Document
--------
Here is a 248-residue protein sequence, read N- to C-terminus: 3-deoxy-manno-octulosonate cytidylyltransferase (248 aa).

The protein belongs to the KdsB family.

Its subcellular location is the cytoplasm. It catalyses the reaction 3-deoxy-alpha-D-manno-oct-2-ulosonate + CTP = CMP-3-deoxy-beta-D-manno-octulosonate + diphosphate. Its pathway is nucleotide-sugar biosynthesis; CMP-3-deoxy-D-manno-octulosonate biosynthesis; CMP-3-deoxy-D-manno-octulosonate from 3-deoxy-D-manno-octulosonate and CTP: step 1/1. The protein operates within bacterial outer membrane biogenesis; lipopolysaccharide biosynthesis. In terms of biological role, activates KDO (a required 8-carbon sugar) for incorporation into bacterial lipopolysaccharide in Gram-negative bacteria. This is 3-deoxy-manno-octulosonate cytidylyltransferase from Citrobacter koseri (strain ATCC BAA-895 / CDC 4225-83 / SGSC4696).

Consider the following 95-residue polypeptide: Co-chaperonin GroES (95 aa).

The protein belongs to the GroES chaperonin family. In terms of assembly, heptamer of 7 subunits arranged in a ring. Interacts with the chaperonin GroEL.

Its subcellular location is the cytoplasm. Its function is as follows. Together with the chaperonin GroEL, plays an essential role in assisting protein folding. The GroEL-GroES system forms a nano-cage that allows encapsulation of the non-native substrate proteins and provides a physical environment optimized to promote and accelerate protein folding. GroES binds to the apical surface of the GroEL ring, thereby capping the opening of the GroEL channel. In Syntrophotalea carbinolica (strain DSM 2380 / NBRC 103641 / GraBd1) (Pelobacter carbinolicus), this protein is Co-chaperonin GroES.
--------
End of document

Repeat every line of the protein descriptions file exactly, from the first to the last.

Here is a 248-residue protein sequence, read N- to C-terminus: 3-deoxy-manno-octulosonate cytidylyltransferase (248 aa).

The protein belongs to the KdsB family.

Its subcellular location is the cytoplasm. It catalyses the reaction 3-deoxy-alpha-D-manno-oct-2-ulosonate + CTP = CMP-3-deoxy-beta-D-manno-octulosonate + diphosphate. Its pathway is nucleotide-sugar biosynthesis; CMP-3-deoxy-D-manno-octulosonate biosynthesis; CMP-3-deoxy-D-manno-octulosonate from 3-deoxy-D-manno-octulosonate and CTP: step 1/1. The protein operates within bacterial outer membrane biogenesis; lipopolysaccharide biosynthesis. In terms of biological role, activates KDO (a required 8-carbon sugar) for incorporation into bacterial lipopolysaccharide in Gram-negative bacteria. This is 3-deoxy-manno-octulosonate cytidylyltransferase from Citrobacter koseri (strain ATCC BAA-895 / CDC 4225-83 / SGSC4696).

Consider the following 95-residue polypeptide: Co-chaperonin GroES (95 aa).

The protein belongs to the GroES chaperonin family. In terms of assembly, heptamer of 7 subunits arranged in a ring. Interacts with the chaperonin GroEL.

Its subcellular location is the cytoplasm. Its function is as follows. Together with the chaperonin GroEL, plays an essential role in assisting protein folding. The GroEL-GroES system forms a nano-cage that allows encapsulation of the non-native substrate proteins and provides a physical environment optimized to promote and accelerate protein folding. GroES binds to the apical surface of the GroEL ring, thereby capping the opening of the GroEL channel. In Syntrophotalea carbinolica (strain DSM 2380 / NBRC 103641 / GraBd1) (Pelobacter carbinolicus), this protein is Co-chaperonin GroES.